The conference will reflect the momentum and direction of work already underway. It will also point ahead, as a joint session, bringing together local historians from BALH, the Family and Community Historical Research Society and the AASLH, will explore shared interests and possibilities for an online network of local groups to research themes in Home Front studies. This will be another step towards realising the potential of local studies to respond to the challenges faced by historians of the First World War and its impact.
Preparations for the IHR’s 83rd annual Anglo-American Conference are in full swing now, with the conference just one week away.
This year’s Anglo-American Conference, The Great War at Home, will explore the impact of the First World War on home fronts across the spectrum of participants in the conflict – including those of Britain’s empire, her allies, and other combatant nations.
We have organised a formidable line-up of international scholars, with plenary lecturers including Jay Winter (Yale), Bill Nasson (Stellenbosch University), John Horne (Trinity College Dublin) and Christine Hallett (Manchester).
The socio-economic fabrics of contemporary societies were profoundly affected and altered by the conflict, with few neighbourhoods, towns or regions emerging untouched. A plethora of the challenges and changes faced on home fronts across the globe – from recycling to food politics; the role of women to transport and technology – will be explored amongst the 27 panel sessions, 8 research showcase sessions, 3 roundtable sessions, policy forum, and archive film presentation which comprise this year’s Conference.
The IHR library has an outstanding collection of university and school records. Following on the theme of this year’s Anglo-American conference, we’ve been looking at what they contain about the First World War. School registers often have lists of teachers and former pupils who served or were killed in the war. School histories and journals include more descriptive accounts, and there are some vivid records, sometimes poignant, but mostly emphasising how schools attempted to continue as usual.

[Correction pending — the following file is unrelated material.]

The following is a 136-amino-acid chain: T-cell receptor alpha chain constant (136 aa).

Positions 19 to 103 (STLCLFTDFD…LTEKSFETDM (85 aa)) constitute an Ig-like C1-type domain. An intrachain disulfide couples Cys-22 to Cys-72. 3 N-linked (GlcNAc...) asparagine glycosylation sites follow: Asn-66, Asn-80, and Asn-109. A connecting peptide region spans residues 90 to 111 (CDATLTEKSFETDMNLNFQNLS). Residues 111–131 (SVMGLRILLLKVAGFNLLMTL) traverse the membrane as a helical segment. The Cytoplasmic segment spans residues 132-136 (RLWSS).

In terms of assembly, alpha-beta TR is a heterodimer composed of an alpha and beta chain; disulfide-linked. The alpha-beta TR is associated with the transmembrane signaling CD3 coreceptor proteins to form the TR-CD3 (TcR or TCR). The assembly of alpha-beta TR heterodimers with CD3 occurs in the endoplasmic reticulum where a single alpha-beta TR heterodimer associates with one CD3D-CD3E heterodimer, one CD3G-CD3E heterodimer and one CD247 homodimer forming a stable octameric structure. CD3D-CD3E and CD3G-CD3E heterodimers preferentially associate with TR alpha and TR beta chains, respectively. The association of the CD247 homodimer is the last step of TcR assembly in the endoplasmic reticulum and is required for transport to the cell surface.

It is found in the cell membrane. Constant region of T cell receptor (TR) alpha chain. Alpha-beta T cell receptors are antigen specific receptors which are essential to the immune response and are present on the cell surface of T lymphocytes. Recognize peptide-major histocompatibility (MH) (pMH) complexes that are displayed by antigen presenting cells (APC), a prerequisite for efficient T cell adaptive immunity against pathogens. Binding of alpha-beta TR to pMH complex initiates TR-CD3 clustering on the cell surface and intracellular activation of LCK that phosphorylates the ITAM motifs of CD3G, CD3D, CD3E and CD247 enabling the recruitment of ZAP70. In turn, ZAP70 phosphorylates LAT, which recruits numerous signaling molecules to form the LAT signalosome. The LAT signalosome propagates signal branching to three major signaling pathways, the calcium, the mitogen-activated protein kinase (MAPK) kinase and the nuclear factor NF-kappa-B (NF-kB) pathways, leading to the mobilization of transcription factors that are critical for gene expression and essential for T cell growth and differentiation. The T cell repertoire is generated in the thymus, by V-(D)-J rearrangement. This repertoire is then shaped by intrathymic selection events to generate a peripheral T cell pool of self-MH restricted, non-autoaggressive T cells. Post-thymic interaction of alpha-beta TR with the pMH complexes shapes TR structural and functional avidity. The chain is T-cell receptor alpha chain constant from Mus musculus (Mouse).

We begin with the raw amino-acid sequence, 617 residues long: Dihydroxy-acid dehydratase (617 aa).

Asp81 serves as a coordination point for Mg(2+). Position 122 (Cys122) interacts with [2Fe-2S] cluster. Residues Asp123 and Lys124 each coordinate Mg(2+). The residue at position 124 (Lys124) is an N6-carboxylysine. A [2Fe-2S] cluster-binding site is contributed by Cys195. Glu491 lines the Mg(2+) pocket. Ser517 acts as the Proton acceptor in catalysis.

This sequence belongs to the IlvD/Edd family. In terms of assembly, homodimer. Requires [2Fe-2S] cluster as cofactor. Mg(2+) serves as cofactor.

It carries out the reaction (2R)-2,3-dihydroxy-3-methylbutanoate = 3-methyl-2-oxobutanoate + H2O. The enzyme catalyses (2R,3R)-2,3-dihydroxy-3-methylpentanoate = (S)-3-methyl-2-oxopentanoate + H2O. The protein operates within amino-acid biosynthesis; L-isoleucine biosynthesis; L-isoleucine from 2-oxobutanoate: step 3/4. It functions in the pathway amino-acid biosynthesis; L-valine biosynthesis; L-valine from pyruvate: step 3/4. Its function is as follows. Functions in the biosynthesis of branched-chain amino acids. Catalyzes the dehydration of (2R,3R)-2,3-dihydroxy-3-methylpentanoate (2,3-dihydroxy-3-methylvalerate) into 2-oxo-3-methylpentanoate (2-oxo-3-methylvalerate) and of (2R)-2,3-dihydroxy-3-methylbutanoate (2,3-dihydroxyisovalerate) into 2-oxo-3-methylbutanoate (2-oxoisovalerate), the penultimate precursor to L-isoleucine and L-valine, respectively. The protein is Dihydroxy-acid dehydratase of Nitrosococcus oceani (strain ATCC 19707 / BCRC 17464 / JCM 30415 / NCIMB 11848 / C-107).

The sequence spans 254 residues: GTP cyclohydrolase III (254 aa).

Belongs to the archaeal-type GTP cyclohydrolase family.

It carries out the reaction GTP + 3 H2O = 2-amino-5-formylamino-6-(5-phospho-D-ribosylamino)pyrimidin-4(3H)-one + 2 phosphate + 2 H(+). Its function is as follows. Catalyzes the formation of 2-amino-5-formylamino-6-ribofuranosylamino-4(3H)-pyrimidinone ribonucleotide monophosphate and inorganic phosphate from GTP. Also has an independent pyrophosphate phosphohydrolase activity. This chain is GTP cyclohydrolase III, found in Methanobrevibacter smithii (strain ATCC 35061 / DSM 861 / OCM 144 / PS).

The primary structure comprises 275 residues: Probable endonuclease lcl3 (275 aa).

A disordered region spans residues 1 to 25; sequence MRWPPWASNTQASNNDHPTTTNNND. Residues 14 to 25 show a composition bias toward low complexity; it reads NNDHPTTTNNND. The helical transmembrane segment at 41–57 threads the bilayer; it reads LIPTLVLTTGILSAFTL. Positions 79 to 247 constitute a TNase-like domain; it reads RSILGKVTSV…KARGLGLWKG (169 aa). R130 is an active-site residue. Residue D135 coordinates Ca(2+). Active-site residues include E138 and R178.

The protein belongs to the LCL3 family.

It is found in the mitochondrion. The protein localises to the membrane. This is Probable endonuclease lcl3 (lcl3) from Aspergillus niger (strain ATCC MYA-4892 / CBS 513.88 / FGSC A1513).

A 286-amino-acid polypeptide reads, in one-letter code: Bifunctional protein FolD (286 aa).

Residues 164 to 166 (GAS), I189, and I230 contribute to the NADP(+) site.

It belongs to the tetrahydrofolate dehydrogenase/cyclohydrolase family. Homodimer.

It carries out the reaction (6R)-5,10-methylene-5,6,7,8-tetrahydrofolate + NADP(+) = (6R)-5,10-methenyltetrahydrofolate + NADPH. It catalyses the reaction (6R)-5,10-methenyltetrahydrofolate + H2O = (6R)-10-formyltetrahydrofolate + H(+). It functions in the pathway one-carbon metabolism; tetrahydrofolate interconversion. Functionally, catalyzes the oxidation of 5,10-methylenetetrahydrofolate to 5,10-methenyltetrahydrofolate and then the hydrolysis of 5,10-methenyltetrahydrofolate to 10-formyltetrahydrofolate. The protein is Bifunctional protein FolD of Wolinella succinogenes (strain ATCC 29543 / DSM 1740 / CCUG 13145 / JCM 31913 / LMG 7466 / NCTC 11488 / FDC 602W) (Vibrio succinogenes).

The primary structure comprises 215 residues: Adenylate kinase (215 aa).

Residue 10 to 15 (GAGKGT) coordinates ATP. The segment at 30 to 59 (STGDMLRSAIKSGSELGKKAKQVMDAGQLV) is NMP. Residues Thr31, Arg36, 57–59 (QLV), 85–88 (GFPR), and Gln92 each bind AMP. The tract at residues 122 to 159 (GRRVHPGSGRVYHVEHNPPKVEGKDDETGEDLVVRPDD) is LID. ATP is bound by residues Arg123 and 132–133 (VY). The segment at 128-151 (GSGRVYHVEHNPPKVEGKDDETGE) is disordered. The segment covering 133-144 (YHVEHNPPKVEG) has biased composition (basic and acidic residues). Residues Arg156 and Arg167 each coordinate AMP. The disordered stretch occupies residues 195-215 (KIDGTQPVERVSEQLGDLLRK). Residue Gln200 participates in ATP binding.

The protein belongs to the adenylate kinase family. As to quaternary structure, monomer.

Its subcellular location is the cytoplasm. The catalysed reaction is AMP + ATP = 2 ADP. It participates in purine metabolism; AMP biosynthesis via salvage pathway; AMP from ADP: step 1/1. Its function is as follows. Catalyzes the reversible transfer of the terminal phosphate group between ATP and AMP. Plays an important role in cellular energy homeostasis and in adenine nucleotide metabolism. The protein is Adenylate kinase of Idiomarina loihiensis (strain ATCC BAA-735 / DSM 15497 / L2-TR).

Several describe how school playing fields were ploughed up to be used as allotments worked on by the pupils: at St Peter’s School in York a ‘vegetable committee’ was formed (Raine, A., History of St Peter’s School, York, p.189). In A History of Kibworth Beauchamp Grammar School, we read how the congested state of the railways made it difficult to get equipment and books (p. 69). Availability of food is often an issue – Records (1909-1992) of the Ramsgate County School for Boys gives praise to Mrs Read: “the fact that we were able to have.. any dinners at all was largely due to the way she managed to secure food-stuffs in unorthodox ways” (p. 115).
The stress caused by the threat of air raids is a recurrent theme. Air raid shelters were created in cellars and cloakrooms and under school lawns. History of St Peter’s School tells of Zeppelin attacks in York and a boy being injured by shrapnel (p.189). At Ramsgate County School for Boys, a bomb fell on the tennis court, demolishing a summer house and breaking windows (p.100). In general people coped, and school life continued, though classes started a little late the morning after a raid (p.113).
The Book of the Blackheath High School gives two first-hand accounts by former pupils. The war affected not only the girls’ daily life at school but also their attitudes to the role of women in the future. At a school speech day, the Bishop of Woolwich said “Now.. is women’s chance to use wisely and well the great force and power of work of which this War has shewn them to be possessed” (p.170).
The girls were keen to help with war work. A former sixth former describes how “It was difficult to read for the University when one was consumed by a desire to go out and do something of immediate use..”, but “well-equipped women would be needed in the post-war future, so we stayed on” (p.171). One girl was called up for service in France and “was seen off by an admiring and envious crowd of seniors who could have given all they possessed to have been going too” (p. 172).